“Beauty isn’t worth thinking about; what’s important is your mind. You don’t want a fifty-dollar haircut on a fifty-cent head.” – Garrison Keillor
Ever stop to think about the emphasis that looks are given in our society? Young people give their appearance more attention than ever. In fact, a lot of them spend hours primping and preparing for their self-directed photoshoot, then take tons of pictures of themselves for social websites.
During the years when they should be cultivating their relationships, their mind, their conversational skills, their education, and so forth, they’re spending the most time finding their most flattering angles and poses. Then, of course, they have to take the pictures to photoshop to make them all the more flattering. When all else fails, make that picture black and white.
Then, it’s to the presses! They publish the pics on their favorite social websites with a pleading “Say something about me!”
Of course they have to caption the picture themselves – which usually brings gems such as, “I’m just so silly.” or “Wow. I look drunk LOL!”
What a LOOK AT ME world!
Ever stop to wonder what the future will be like for the MySpace generation if they don’t start giving their “insides” as much attention as they give their “outsides?” THAT picture isn’t quite as pretty.
If you’re blessed enough to have young people in your life, you know darn well that you can’t just talk to them about this. You have to outsmart them. Fortunately, if you catch them in photoshop, they’ll be so distracted, your odds will be extraordinary.
Your main goal is to get the young person away from the shallow end of the ME pool and coax her or him into deeper waters.
- Talk to her about what she wants to do with her life. Feed her interest, whether or not it’s YOUR first choice or not. Whatever interests her should interest you – buy her books, cut out newspaper articles for her (and of course, read them yourself), talk with her, find websites and television documentaries that focus on her interest, etc. Tell her that you’re proud of her for having goals and aspirations.
- Don’t criticize and condemn. Kids need their parents approval more than anything. Just because your son seems like a cocky little devil doesn’t mean he doesn’t absolutely crave your approval.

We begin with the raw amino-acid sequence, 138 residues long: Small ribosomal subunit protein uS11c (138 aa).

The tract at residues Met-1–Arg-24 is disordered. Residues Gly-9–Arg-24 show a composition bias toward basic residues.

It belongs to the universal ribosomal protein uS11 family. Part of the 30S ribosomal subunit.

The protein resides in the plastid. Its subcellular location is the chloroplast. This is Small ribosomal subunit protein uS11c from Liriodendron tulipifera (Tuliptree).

- Compliment your daughter or son’s personality and sense of humor. Let them know that they crack you up and that you love their company. Let them know that there is so much more to them than how they look.
- Make your child feel smart. Don’t ridicule and make fun of things they say and do. Whether or not you realize it, this makes them feel dumb. If they feel like they aren’t “smart enough,” they’ll only look for ways to get the approval they crave. If they don’t get attention and approval from you, rest assured they’ll get it somewhere else.
- Show your child the different “needs” in the world. Hand them a copy of “One Can Make a Difference” and challenge them to find a way to make their own difference. Get them away from themselves – for their own good.
Finally, realize that a certain amount of social networking is perfectly normal. Young people (and even not so young people) are having a blast with it. It’s downright invigorating to talk to people from around the country and even around the world. Sharing interests, learning about different cultures, and so forth – great stuff. But, come on, when all you have to offer them is, “My eyes look kind of green in this picture, don’t they? Well, they’re really brown. Deep, dark brown… ” – you’d be better off sitting alone admiring your own eyes.
Wow. What a life well-spent that’d be.
Naturally, we adults aren’t immune to this sort of thing either. We’d do well to follow our own advice, wouldn’t we? When we find ourselves on social sites with the attitude of “Look at me!” or “Listen to me!” – we’d do the world a huge favor if we examined our intent and our motivations. Are they purely selfish, to the tune of simply wanting people to hear us because they happen to have something you want (as in money) or because we want desperately to climb a social ladder and each follower or “convert” represents another step on the ladder?
Or are we genuinely trying to help other people – whether it’s teaching them things we happen to know or motivating and inspiring them to bring out the best in themselves. Everyone has certain gifts and talents – and if you spend your days using yours to help others I’ve got two words for you: You’re cool.
We should all frequently step away from ourselves and see the needs in the world. If we can help anyone or anything, even in the smallest way, wouldn’t it be selfish not to? I have no more interest in Fifty Dollar Jackets Covering Fifty Cent Hearts than I do Fifty Dollar Haircuts on Fifty Cent Heads.